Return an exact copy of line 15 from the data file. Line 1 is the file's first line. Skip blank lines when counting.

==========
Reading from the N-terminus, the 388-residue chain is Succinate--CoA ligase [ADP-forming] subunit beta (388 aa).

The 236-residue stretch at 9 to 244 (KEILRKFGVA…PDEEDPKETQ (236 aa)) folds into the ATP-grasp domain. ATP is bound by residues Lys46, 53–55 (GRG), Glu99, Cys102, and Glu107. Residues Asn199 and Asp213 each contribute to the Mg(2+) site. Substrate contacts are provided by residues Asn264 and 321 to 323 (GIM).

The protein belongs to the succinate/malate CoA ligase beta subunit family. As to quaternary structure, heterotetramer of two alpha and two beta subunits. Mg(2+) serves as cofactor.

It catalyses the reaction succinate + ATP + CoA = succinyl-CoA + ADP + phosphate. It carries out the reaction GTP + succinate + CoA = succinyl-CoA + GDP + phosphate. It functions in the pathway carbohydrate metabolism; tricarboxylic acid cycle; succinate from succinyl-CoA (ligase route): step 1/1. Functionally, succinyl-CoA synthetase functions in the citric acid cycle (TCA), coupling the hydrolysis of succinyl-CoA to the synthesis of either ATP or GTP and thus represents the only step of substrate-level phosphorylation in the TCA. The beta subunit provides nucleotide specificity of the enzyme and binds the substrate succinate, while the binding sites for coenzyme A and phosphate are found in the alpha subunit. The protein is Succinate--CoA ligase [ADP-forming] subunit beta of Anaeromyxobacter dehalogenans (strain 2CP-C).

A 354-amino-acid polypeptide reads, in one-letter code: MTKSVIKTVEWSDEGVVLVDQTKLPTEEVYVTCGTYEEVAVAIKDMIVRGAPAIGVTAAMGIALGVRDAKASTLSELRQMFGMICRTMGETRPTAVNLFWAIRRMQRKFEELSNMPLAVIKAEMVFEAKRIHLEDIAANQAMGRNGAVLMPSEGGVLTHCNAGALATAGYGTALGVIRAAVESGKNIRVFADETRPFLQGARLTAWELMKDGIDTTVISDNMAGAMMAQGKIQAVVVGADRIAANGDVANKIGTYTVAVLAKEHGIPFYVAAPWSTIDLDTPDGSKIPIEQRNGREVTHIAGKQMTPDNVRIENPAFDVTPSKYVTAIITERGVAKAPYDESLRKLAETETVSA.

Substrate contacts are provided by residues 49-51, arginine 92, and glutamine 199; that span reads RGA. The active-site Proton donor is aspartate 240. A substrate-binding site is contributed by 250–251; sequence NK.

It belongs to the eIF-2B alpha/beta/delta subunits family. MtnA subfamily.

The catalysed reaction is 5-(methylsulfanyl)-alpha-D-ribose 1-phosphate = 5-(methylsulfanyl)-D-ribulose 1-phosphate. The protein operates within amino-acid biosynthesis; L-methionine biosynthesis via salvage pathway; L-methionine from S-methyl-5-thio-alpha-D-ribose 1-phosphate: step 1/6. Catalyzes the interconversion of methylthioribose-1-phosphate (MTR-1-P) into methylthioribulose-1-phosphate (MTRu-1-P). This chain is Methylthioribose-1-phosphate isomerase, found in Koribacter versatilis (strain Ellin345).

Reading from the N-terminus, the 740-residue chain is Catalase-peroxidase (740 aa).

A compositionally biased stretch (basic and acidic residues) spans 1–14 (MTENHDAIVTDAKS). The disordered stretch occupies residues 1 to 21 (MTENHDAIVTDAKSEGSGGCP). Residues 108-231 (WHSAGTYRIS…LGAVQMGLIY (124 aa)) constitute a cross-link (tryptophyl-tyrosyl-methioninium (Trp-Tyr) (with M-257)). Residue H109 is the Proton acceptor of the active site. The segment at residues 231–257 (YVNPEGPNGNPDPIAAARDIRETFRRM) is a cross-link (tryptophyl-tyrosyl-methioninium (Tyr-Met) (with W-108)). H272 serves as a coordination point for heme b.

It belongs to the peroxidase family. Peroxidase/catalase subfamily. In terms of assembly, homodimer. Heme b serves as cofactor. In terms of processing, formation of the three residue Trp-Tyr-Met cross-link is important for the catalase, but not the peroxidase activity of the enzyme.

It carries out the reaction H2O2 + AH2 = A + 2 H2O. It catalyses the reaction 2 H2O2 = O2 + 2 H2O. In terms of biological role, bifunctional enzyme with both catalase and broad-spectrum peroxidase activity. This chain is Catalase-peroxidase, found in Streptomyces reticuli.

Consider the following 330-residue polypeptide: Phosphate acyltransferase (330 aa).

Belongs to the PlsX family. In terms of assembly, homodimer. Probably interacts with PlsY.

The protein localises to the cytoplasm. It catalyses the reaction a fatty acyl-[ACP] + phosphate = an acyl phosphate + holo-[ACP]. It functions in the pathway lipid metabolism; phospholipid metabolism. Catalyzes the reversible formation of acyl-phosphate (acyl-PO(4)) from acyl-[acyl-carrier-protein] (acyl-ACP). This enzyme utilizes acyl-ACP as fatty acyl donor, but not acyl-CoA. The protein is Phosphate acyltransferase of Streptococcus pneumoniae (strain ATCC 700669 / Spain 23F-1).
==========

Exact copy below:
The protein localises to the cytoplasm. It catalyses the reaction a fatty acyl-[ACP] + phosphate = an acyl phosphate + holo-[ACP]. It functions in the pathway lipid metabolism; phospholipid metabolism. Catalyzes the reversible formation of acyl-phosphate (acyl-PO(4)) from acyl-[acyl-carrier-protein] (acyl-ACP). This enzyme utilizes acyl-ACP as fatty acyl donor, but not acyl-CoA. The protein is Phosphate acyltransferase of Streptococcus pneumoniae (strain ATCC 700669 / Spain 23F-1).